So now that the preliminaries are out of the way, it is time to geek out shamelessly about all the things I loved about this movie. Put simply, I loved everything. Admittedly the film struggles initially to get its momentum going. The first scene of the movie feels completely random until it pays dividends toward the climax of the film, but that was the last time where I felt any concern at all about where the movie was going. At this point, if you don’t love some or all of the characters featured in this story, then something is dreadfully wrong with you. The charm of the cast radiates off of them in almost visible waves with every prominent character getting a few brilliant moments to shine. Make no mistake, this is a Captain America movie and his personal story is the main thrust of the film, but no matter which character in the cast you like, you are going to walk away from the film feeling as if that character had an amazing moment in the sun. Newcomers Chadwick Boseman and Tom Holland had my audience roaring in approval with every move they made. I could probably make a case against Daniel Brühl as the weak link in the chain, Marvel tends to struggle with its villains, but even Brühl as Zemo was pretty good in spite of bearing no relationship to the Baron Zemo I & II I know from the comics. The beauty of this film is that the heroes are fighting each other. They’ve already been fleshed out in earlier movies so there’s no need to waste time introducing multiple villains, telling their origins, etc. And by the time the two opposing sides inevitably clash, the story crescendos to this incredible, orgasmic peak where I really had no idea who to root for. What I did not think would be possible was how the film found a way to make me root for Iron Man’s side on some level. I was all in for Team Cap going into the movie, but Tony Stark’s interactions with Spider-Man on screen are all it takes to make the audience’s emotions all the more conflicted.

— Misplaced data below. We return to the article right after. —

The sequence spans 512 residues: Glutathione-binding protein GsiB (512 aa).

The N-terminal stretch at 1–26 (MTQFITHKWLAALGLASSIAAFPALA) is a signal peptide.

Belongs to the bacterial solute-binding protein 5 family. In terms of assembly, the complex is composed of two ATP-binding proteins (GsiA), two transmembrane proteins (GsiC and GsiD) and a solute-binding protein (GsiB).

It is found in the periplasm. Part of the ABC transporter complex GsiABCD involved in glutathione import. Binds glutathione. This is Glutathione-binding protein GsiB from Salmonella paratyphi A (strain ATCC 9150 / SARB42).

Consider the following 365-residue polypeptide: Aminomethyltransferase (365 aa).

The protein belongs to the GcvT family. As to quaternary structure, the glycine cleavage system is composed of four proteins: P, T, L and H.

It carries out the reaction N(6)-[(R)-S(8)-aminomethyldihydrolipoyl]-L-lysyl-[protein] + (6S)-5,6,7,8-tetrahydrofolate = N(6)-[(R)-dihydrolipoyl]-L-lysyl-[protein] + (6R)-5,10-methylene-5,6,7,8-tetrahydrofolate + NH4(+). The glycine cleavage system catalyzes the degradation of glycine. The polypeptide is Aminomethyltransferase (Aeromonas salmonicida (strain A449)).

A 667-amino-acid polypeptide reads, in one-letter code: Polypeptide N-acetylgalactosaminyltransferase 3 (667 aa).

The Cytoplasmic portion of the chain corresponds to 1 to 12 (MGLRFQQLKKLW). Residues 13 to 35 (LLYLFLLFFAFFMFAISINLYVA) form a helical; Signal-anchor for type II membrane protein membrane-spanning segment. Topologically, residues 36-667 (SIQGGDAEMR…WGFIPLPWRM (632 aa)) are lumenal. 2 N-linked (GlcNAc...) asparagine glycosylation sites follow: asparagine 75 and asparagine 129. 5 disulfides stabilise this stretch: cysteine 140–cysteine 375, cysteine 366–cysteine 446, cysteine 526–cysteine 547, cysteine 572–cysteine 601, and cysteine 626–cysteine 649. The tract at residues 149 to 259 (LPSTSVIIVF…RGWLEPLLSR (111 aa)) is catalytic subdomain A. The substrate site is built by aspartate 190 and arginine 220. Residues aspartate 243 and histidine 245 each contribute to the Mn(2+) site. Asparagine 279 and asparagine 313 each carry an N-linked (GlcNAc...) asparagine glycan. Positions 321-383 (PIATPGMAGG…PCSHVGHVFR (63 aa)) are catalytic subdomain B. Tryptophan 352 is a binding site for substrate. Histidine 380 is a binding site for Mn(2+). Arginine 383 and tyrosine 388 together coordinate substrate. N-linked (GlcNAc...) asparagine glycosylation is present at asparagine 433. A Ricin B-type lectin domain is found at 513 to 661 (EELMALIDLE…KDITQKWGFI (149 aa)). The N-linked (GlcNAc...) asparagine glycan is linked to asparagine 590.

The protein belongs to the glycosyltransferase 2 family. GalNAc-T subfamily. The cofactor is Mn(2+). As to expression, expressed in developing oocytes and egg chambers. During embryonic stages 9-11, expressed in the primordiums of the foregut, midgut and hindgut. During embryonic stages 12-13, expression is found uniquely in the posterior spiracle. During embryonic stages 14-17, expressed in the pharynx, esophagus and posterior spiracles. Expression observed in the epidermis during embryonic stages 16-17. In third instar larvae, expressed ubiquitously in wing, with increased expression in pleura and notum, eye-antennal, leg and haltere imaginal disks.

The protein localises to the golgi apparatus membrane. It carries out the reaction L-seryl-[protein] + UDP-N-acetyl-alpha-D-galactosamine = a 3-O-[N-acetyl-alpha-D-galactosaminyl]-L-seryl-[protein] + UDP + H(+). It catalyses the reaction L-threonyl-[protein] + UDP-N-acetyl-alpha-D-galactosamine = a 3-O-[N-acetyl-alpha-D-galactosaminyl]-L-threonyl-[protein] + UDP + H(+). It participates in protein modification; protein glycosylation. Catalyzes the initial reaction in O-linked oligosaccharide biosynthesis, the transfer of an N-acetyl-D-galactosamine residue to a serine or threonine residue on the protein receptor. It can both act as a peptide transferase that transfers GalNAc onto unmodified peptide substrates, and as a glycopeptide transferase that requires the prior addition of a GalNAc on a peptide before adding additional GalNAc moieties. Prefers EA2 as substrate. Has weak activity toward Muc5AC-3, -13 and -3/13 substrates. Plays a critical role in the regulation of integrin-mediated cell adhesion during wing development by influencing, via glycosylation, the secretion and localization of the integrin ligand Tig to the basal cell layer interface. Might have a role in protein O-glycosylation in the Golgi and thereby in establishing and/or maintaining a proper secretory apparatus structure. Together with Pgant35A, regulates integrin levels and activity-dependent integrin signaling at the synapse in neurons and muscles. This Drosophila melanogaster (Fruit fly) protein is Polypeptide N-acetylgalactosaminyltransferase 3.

***Massive Spoilers Ahead***